Other approved proposals came from programs such as, Invest Detroit, Ann Arbor SPARK, NextEnergy, BBC Entrepreneurial Training and Consulting, Inforum Center for Leadership, UofM Center for Entrepreneurship and the Michigan Venture Capital Association.

Source: Paula Sorrel, MEDC
Writer: Allison Monroe, Innovation News Editor 

The Hatching celebrates one year of supporting entrepreneurs

The Hatching, a pitch competition that allows entrepreneurs with a business idea to win money and grow their business, turns one-year-old this week.

In its first year the competition has helped create 18 jobs and form 12 companies, companies that, according to Tony Willis of Lansing Economic Area Partnership (LEAP), may not have gotten their ideas heard otherwise.

The Hatching, a joint effort between Spartan Innovations and LEAP, is a monthly event and the winners of each session are given not only prize money but access to resources that can otherwise be pricey and difficult to obtain such as legal help (provided by Loomis Law) and marketing assistance (from Michigan Creative).

There have been many successes out of the Hatching, including the most televised success, Swaddle-mi-Billi, a wearable jaundice treatment for infants. The company was featured on a startup reality show on A&E and it has become a mainstream product. Other successes include, Eightfold Marketing, Go Green Trikes, Poochie Bowl, What's Mapnin' (who won the year-end Grand prize) and more. All of these companies are growing, hiring, and contributing to economic development in Lansing.  "All of these businesses saw a common problem, and solved it," says Willis, "They created a business that can revolutionize that area."

In their second year, LEAP and Spartan Innovations hope to double the numbers from the Hatching's first year. They hope to see more attendance, more submissions and more jobs.

Source: Tony Willis, Lansing Economic Area Partnership
Writer: Allison Monroe, Innovation News Editor
 
 
 

New Greater Lansing Food Bank program shares farm fresh vegetables, creates farmers

The Greater Lansing Food Bank (GLFB) has announced a program through the Lansing Roots farm program designed to fight hunger, create jobs, and help people provide for themselves and their community. The model, called Community Supported Agriculture (CSA), is a weekly vegetable subscription that connects local farmers and food consumers. After one payment at the beginning the season, subscribers then receive a box of produce containing 10-15 different items, each week for 20 weeks.

The program also has a low income option, so that low income families have access to affordable, fresh produce. Subscriptions can also be paid for using SNAP/EBT and Double-Up Food Bucks.  According to Alex Bryan, the program manager, it's a great way to connect farmers to those that need food and cut out the middle man.

They are not only feeding families in need, but are also creating jobs by providing the tools, support and marketing components for those that want to farm but may not have the resources or funding to get started. The program provides 10 acres in Mason that was donated to charity as the land the farmers utilize. This two-fold approach is the GLFB's way of assuring there is enough food in the community. According to Bryan, "The biggest anti-hunger movement is economic development," and this program strives to contribute to that.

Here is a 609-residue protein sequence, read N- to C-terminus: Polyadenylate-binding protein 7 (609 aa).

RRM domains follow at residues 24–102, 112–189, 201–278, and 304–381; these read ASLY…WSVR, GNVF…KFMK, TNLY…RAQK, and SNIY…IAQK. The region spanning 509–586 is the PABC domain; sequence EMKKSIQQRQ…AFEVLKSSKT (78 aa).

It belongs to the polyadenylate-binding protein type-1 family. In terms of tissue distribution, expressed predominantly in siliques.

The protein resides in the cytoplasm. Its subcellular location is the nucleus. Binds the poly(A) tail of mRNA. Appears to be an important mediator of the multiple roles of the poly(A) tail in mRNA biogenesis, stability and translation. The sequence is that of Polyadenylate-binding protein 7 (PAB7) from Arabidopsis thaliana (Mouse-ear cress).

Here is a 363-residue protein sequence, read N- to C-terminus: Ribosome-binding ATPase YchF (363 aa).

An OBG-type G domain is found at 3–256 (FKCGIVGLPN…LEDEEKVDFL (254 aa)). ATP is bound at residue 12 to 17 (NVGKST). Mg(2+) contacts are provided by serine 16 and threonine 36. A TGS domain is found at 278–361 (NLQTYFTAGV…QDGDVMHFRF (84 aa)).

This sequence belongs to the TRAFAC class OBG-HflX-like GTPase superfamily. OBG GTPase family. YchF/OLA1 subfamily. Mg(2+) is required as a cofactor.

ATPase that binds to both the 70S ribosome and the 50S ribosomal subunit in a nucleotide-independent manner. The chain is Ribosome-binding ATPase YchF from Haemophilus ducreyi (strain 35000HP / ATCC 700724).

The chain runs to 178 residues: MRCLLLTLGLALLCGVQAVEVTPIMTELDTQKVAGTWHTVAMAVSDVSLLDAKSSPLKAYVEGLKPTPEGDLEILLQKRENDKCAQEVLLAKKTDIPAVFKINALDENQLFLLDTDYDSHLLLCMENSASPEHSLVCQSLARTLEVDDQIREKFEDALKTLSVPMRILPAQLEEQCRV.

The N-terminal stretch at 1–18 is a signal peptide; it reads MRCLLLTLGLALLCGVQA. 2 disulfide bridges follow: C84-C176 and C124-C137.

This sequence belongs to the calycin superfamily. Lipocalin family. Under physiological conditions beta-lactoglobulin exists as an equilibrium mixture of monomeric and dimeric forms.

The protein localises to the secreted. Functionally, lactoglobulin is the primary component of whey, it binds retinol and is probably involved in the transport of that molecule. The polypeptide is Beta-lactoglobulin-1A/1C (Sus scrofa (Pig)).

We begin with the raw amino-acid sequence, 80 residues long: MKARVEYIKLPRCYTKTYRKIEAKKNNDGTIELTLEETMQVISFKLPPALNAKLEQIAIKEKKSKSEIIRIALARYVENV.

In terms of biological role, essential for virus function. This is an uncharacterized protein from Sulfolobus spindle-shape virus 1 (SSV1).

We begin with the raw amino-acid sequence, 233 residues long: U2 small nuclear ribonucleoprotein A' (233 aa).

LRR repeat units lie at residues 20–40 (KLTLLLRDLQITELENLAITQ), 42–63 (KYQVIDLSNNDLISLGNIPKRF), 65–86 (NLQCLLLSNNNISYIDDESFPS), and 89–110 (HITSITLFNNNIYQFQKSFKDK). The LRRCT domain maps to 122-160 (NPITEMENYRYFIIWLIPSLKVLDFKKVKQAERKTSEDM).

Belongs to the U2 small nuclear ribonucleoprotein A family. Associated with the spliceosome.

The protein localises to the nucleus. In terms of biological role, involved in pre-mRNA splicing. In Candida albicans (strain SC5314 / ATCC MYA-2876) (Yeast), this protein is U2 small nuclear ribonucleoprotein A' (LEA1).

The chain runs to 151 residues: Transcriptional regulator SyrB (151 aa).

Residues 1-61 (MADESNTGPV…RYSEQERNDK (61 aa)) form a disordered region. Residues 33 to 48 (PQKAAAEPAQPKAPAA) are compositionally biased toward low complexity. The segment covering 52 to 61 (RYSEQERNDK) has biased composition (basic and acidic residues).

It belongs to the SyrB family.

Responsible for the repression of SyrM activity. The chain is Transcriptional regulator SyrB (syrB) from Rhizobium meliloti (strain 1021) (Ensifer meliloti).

Source: Alex Bryan, Program Director
Writer: Allison Monroe, Innovations News Editor
 

Poochie Bowl kicks off production, manufactured in Lansing

Poochie Bowl, the "eargonomically" designed food and water bowl made especially for dogs with long or furry ears, has officially kicked off production in Lansing. The dish keeps your pet's ears out of their water bowl, keeping them dry, clean and free of infection. It is being manufactured right here by the local Diamond Engineering. "We always knew we wanted to keep it in Lansing," says Vice President, Christopher Allen.

Poochie Bowl is currently on sale at Preuss Pets, Annabelle's Pet Station and at stores in Petosky and Grand Haven. They also offer online sales. They are excited to be in production after ten months and have plans to eventually expand nationally.
As they grow, and produce more bowls, they expect Diamond Engineering will have to add to their staff. Poochie Bowl themselves plans to add 2-3 jobs to their company within the next 3-6 months, most likely in the areas of shipping and office work.

You can also find Poochie Bowl on the road, traveling and promoting at events such as Lansing's 4th of July Parade. It may not be the way most companies promote, but it's working for them. "It's a unique way of doing things," says Allen, "But we're a unique company."

Source: Chris Allen, Poochie Bowl
Writer: Allison Monroe, Innovation News Editor
 

Turtle Cell, student startup, creates unique product

Michigan State University students have teamed up with students from the University of Michigan to produce a totally unique product.

Turtlecell is a cell phone case that solves the problem of constantly tangled, lost, or broken headphones by storing them right in the case. Its unique design allows the headphones to slide easily in and out for super simple storage.

Turtlecell opened for pre-orders last week and have already received hundreds of orders, even before advertising. They have already received 2 offers for retail sales and expect to be in at least 6,000 stores by Christmas.

Because of this growth, Turtlecell has recently hired an MSU Law Graduate and will be turning to the MSU Career Fair to search out more local talent. "We’ve found some really talented people," says Jeremy Lindlbauer, Director of Sales and Marketing, "and the goal is to grow. We want those really motivated students."